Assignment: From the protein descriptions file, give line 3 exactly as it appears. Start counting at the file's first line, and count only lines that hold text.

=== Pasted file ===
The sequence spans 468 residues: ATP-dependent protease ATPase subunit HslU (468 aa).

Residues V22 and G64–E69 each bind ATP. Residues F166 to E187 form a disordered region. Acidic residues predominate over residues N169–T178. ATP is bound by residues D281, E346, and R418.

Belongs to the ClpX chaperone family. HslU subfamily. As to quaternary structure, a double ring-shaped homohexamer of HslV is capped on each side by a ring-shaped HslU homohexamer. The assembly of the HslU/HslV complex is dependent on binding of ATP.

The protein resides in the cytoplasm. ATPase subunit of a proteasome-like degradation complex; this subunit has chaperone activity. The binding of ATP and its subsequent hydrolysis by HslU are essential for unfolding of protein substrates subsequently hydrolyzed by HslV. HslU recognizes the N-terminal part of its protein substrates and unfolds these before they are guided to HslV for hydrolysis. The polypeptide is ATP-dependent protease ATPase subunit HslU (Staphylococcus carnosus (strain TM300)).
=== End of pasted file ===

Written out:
Belongs to the ClpX chaperone family. HslU subfamily. As to quaternary structure, a double ring-shaped homohexamer of HslV is capped on each side by a ring-shaped HslU homohexamer. The assembly of the HslU/HslV complex is dependent on binding of ATP.